anything to be able to explain himself. To call himself Jew or Greek,
Gentile or otherwise, the citizen of no mean city. But he had no
recourse except to call himself an American and hence the slave of
possibility. He was not always up for the necessary degree
of self-invention, unprepared, occasionally to assemble himself."

PLATT: In the MOQ there is indeed absolute betterness, like it's better to
kill a germ

MATT: In ZMM, talking about why Plato and Socrates would have destroyed
arete, Pirsig
>says: "Why destroy arete? And no sooner had he asked the question than the
>answer came to him. Plato hadn't tried to destroy arete. He had
>it; made a permanent, fixed Idea out of it; had converted it to a rigid,
>immobile Immortal Truth. He made arete the Good, the highest form, the
>Idea of all. It was subordinate only to Truth itself, in a synthesis of all
>that had gone before." (Ch 29, italics Pirsig's)
>This is the historicist Pirsig at his best, eschewing the Platonic tradition.

ERIN: :-) nature's first green is gold her hardest hue to hold

more quotes sent by my friend:

Another book I am finding worthy of reading is Creating from the
Spirit by Dan Wakefield. :

"Not only are we all created, we all create. We create our lives and
then create stories to explain them, make art and music and drama to
make sense of our experience and our world. In our creating, we ask
questions, pose answers and celebrate our humanity. "

"If we realize that we create our very reality, then we have a new
relationship to it, and we can take more control of our lives. We can
alter them and refine them as we would a work of art, like adding more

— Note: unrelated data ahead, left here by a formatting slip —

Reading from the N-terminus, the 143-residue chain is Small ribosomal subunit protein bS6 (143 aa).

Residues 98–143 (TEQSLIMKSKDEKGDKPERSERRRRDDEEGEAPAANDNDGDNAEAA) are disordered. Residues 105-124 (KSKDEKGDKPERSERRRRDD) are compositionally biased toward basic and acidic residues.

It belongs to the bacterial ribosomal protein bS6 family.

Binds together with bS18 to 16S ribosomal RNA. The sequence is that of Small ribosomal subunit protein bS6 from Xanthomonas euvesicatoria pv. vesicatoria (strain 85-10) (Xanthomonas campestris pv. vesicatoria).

color to a painting, or adding more characters to a story, or changing
the end, or perhaps the setting, singing a song in a new key, doing a
dance with a different rhythm."

MORE SMARTASSISM: A fortiori, it's obvious Rorty thinks his philosophy or
whatever you call it
>>is better than anyone's, from an ethnocentric, historicist position of
>>course. (-:
PLATT:What has Rorty got against metaphysics? Why is it always described
>>with the pejorative, "baggage." And incidentally, do you agree that you
>>sometimes must be cruel to be kind? Does "tough love" strike you as
MATT: As for tough love, that does pose any interesting quandry. Rorty is,
>a bit of a utilitarian and any act of cruelty that can be recontextualized
>convincingly enough to be considered an act of kindness probably evades the
>possible conflict of interests.

ERIN: If you are asking do bad means justify good ends i would think
probably not, why not look for good means to a good end.
But I think Matt is right about conflict of interests--what
is good for one level isn't good for another level.
So I think you are suggesting is it okay to use a low level
mean to justify a high level end? Interesting question.
Maybe only if a high level mean is not possible?

AND YET MORE SMARTASSISM>>Please explain some "useful strategies for the
public realm." >>Redistribution of income perhaps?

ERIN: sounds like bushlit.